Whenever a survey is published on biggest fears you can always guarantee that public speaking will be towards the top of the list. It’s easy to why this is the case – you’re stood up in front of a group of your peers purveying your thoughts and ideas. The nerves and anxiety felt by many just thinking about being in this situation is enough to put them off public speaking for life. However with correct preparation public speaking can actually be very easy and create an adrenaline rush unequalled by anything else.
Whether you just have one speech to deliver as a best man or matron of honour, or you’re a businessperson who wants to make confident presentations to enhance your position in the company then ask yourself the following questions to fully prepare for your speaking duties.
Who Will The Audience Be?
Before you give a presentation or a speech you should carefully consider exactly who the audience will comprise of. This includes how many people you will be speaking to and the relationship between yourself and the audience. The more you learn about your prospective audience the easier it will be to prepare your speech.
What Do Your Audience Want To Hear?
If you’ve been asked to give a presentation to upper management types then they’ll want to hear a lot of stats, facts and ideas for the future. On the other hand a best man’s speech will be a lot more humour based with a couple of stories and is generally best kept to a short length of time so that the festivities can continue.
How Long Do You Need To Speak For?
Always ask how long you need to speak for. “Just get up and say a few words” isn’t specific enough, push for an exact length of time. The vast majority of public speaking doesn’t last much more than five or ten minutes.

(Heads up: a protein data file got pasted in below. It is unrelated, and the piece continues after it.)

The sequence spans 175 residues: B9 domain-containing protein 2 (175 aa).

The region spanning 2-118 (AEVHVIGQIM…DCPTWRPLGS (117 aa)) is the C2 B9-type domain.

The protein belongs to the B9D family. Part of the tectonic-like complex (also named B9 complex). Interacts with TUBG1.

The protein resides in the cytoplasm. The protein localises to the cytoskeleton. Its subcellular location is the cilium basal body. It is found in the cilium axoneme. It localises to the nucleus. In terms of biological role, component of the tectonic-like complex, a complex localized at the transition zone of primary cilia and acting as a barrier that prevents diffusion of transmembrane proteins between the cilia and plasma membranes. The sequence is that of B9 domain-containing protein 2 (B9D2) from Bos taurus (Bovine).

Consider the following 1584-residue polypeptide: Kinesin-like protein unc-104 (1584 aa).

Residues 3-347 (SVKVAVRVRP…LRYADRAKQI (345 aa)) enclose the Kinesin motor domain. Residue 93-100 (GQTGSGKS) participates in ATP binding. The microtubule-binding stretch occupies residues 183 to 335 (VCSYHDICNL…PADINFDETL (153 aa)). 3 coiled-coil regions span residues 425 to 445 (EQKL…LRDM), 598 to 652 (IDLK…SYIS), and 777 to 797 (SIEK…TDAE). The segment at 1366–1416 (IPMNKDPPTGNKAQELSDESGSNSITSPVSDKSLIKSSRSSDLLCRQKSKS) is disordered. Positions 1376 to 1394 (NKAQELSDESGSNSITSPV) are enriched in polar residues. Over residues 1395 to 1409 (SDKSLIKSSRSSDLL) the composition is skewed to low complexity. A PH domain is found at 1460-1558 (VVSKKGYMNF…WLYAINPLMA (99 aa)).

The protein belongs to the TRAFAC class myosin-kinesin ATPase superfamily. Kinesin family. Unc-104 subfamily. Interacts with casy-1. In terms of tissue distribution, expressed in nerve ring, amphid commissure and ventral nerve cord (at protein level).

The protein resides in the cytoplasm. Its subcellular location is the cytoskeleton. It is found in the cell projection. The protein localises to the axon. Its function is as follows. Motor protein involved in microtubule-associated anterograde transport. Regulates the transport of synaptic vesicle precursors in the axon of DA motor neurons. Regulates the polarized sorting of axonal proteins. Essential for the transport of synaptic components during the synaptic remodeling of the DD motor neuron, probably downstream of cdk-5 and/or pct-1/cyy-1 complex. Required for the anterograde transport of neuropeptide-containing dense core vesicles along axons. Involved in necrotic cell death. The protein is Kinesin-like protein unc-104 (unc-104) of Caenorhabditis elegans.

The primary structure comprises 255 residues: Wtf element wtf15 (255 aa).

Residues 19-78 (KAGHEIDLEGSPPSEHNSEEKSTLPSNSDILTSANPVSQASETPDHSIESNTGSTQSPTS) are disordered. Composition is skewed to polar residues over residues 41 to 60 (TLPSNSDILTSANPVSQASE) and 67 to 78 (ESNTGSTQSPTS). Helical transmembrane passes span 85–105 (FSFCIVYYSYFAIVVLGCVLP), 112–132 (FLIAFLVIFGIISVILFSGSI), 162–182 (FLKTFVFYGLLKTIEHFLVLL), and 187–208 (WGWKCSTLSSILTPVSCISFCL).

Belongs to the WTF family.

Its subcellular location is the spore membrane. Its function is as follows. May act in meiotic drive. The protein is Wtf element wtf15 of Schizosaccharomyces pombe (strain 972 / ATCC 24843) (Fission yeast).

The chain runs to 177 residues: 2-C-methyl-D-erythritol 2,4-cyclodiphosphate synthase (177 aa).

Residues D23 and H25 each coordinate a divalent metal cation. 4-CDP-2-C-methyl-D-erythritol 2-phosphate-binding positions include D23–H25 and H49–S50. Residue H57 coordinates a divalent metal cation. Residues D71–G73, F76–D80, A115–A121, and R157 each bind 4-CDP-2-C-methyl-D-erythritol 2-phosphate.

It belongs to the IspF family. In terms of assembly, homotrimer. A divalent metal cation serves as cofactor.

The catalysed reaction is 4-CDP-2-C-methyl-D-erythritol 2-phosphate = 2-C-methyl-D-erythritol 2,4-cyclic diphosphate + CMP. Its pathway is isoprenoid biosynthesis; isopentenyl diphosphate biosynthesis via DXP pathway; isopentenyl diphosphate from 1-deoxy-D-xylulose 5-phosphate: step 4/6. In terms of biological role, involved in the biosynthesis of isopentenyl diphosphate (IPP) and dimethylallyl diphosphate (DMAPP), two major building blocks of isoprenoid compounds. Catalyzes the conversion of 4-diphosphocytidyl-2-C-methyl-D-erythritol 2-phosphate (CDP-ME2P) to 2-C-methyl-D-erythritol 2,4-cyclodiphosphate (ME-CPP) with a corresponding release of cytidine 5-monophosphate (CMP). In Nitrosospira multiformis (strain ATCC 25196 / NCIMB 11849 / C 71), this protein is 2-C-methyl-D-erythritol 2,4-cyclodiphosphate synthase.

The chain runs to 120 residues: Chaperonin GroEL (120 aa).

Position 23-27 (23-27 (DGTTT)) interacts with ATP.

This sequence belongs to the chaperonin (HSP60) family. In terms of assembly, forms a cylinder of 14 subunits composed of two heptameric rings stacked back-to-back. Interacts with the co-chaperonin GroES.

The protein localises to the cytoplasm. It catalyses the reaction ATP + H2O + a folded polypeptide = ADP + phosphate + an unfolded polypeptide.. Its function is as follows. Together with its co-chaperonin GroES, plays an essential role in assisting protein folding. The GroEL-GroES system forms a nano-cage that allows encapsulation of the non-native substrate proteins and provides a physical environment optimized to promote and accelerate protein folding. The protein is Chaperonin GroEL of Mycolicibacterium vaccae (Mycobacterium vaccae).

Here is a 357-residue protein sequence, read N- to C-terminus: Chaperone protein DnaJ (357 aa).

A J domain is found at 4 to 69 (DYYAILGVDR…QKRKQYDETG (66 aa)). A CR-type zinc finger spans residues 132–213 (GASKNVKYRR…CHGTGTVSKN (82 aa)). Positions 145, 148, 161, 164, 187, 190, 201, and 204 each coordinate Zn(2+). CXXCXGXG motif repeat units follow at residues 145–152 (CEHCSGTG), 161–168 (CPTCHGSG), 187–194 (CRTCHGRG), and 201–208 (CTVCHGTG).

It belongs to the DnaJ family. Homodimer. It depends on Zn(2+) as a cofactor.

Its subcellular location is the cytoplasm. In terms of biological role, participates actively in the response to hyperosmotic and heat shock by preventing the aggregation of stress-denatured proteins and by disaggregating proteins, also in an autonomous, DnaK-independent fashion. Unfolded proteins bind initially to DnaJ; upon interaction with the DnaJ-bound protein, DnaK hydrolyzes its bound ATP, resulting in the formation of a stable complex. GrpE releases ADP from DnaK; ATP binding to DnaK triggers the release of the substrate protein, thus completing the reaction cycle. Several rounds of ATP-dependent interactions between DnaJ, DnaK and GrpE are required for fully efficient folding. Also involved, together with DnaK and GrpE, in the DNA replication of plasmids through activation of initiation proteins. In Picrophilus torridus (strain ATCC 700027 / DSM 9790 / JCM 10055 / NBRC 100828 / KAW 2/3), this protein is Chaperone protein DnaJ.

What Should The Tone Be?
Depending on who the audience are and the purpose of the speech you should be able to grasp what the tone should be. If you’re making a short speech at a close friend’s birthday party then you can afford to be a little more risqué than you could giving a eulogy at a funeral. Similarly when you’re giving a business presentation there are circumstances where you can be more informal than usual depending on who the audience are.
Where Will You Be Speaking?
Always consider where it is you’ll be speaking as it makes a big difference. If you have access to a laptop and a projector then you have the option to use visual aids which makes public speaking easier as you no longer have to worry about the audience visually focusing on you. If you’re making a wedding/party speech then there’s a good chance you’ll have a lot of background noise to contend with. Will you have a microphone or will you just have the power of your voice?
The more information you have the better. With clear guidelines you are much more likely to make a speech that stays on point and serves the purpose it was intended Jake Rhodes is the author of many self-help articles and currently runs top hypnosis site http://www.hypnobusters.com along with professional hypnotherapist, Jon Rhodes.